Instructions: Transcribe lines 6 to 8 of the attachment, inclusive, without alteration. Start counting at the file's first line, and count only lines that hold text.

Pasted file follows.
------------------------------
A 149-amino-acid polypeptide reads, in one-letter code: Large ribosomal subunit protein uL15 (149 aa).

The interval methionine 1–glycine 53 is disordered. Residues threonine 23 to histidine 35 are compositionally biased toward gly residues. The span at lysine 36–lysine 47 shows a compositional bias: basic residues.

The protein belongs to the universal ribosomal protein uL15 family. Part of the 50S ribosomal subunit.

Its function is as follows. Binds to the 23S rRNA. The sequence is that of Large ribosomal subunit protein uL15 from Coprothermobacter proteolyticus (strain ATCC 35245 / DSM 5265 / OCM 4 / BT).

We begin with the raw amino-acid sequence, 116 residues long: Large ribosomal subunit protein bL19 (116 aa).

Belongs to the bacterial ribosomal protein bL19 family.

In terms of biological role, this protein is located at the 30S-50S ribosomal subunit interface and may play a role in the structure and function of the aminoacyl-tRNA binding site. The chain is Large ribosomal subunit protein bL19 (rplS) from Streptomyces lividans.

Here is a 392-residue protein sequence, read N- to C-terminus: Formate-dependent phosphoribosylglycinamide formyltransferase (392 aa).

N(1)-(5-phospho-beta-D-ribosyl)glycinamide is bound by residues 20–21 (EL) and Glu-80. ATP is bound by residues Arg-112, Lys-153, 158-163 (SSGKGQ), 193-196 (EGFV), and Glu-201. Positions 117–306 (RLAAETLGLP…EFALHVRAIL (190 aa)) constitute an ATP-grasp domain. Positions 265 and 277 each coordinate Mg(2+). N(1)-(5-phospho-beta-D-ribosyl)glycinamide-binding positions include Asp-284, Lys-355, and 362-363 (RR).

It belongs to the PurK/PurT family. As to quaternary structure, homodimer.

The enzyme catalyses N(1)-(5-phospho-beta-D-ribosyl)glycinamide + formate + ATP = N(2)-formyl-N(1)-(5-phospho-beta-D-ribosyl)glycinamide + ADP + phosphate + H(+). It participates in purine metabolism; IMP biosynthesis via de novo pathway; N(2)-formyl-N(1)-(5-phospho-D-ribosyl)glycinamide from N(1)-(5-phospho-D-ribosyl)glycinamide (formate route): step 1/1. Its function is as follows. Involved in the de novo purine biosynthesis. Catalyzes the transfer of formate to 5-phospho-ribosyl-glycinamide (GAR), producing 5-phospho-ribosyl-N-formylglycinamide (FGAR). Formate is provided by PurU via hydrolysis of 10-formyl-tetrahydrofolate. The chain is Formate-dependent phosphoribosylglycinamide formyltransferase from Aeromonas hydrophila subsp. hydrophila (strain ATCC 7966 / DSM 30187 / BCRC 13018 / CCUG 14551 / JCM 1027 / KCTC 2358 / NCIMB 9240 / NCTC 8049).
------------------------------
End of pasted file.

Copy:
Belongs to the bacterial ribosomal protein bL19 family.

In terms of biological role, this protein is located at the 30S-50S ribosomal subunit interface and may play a role in the structure and function of the aminoacyl-tRNA binding site. The chain is Large ribosomal subunit protein bL19 (rplS) from Streptomyces lividans.

Here is a 392-residue protein sequence, read N- to C-terminus: Formate-dependent phosphoribosylglycinamide formyltransferase (392 aa).